The problem as far as I can tell isn't freezing the person. Even modern medicine can put a patient under a light chill to slow down their bodily functions to give surgeons or doctors more time. The problem is thawing them.

No one has yet to revive a patient that has undergone cryogenic freezing. At least, not a human patient. Some frogs and even dogs have been revived after being frozen. Whether it is possible for a human to survive or not is debateable.

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The possibility that they would look out for my corpsicle until is the only reason I would have kids. Of course I should delete this post if I were to do so.

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im religious and my entire life i have been obsessed with theoretical physics, the universe, quantum mechanics and the like. don't really know why since becoming an atheist you have suddenly found it interesting.

anyways, i dont see why cryogenics are impossible, and i agree with you that it would be damn cool to awaken far in the future.

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The problem with cryogenic storage as it's currently practiced is that your bid for immortality or a cure only lasts as long as it takes the shysters operating the freezers to go bust. While problems associated with thawing and reviving can be solved the smart money currently seems to be on research into extended longevity. That sort of therapy - once proven viable - most likely won't come cheap, so apart from the odd third-world despot most of the people taking advantage of that research will be billionaires who've decided "if I can't take it with me I'm not going".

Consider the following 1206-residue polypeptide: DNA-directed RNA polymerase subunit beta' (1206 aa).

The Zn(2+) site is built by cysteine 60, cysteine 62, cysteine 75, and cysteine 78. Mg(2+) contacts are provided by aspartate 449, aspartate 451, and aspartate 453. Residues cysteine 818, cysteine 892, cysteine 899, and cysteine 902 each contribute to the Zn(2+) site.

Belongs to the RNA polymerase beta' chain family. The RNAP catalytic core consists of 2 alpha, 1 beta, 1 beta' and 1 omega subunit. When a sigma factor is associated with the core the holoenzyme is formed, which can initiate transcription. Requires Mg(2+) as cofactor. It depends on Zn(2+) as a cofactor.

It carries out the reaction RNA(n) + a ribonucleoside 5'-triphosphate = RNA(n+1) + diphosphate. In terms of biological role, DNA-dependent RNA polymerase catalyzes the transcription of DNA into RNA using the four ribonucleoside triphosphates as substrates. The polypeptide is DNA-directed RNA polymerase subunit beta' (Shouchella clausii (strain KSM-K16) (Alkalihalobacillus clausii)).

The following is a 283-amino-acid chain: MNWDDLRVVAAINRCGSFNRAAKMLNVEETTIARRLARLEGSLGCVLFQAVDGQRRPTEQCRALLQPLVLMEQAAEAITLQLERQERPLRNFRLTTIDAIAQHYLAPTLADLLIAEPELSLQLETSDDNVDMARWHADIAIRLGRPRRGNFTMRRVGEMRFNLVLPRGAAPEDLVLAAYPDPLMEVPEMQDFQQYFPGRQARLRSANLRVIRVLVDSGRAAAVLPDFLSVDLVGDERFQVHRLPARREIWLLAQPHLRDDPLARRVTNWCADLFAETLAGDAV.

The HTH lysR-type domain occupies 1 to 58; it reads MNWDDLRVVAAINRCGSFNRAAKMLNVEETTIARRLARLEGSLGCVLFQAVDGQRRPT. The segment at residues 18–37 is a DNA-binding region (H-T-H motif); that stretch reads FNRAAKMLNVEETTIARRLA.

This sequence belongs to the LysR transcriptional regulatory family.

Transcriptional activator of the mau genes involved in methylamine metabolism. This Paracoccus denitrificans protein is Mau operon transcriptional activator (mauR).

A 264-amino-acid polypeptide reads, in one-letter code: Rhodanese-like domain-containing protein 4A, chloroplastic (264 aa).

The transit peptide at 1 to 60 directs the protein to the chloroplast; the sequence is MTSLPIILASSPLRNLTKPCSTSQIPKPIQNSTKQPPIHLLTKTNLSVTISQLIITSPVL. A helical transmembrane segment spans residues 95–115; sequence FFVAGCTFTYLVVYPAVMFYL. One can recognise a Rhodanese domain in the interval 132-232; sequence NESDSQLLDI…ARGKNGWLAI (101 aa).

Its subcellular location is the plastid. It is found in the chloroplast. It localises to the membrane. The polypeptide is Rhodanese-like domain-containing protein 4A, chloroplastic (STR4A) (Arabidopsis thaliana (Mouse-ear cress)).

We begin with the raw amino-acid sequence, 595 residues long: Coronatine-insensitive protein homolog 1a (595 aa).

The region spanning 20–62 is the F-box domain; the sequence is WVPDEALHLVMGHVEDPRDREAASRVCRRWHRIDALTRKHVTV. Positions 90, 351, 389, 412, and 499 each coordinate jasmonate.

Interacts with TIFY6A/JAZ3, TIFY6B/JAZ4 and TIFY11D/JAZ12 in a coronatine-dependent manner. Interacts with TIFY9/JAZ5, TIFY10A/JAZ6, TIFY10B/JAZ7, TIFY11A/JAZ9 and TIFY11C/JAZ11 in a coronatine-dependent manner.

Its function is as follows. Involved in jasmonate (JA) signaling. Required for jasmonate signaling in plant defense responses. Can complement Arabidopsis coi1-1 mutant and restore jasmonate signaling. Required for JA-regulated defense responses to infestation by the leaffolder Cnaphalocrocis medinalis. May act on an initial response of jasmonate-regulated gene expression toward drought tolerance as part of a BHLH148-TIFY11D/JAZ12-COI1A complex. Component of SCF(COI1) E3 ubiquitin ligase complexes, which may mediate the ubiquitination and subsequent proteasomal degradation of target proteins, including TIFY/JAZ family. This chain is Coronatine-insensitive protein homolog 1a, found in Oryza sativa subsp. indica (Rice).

@exp(x) - the answer is 42.

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exp(x) said:

Waste. Of. Fucking. Time.


I wouldn't say that. I'm positive it would be possible to revive someone in the future, provided a few things:

1) The human race has existed long enough to even develop the technology. Could be hundreds, thousands of years, or longer. Ooops, meteor wipes out the earth, there goes all organisms on Earth and their technology with them.
2) Someone cares enough to bring you back to life, and the method used for freezing your body hasn't destroyed your cells beyond recovery.
2) Your frozen body hasn't been discarded 100 years down the road because some jackass executive decided it wasn't worth the expense of keeping you around any longer.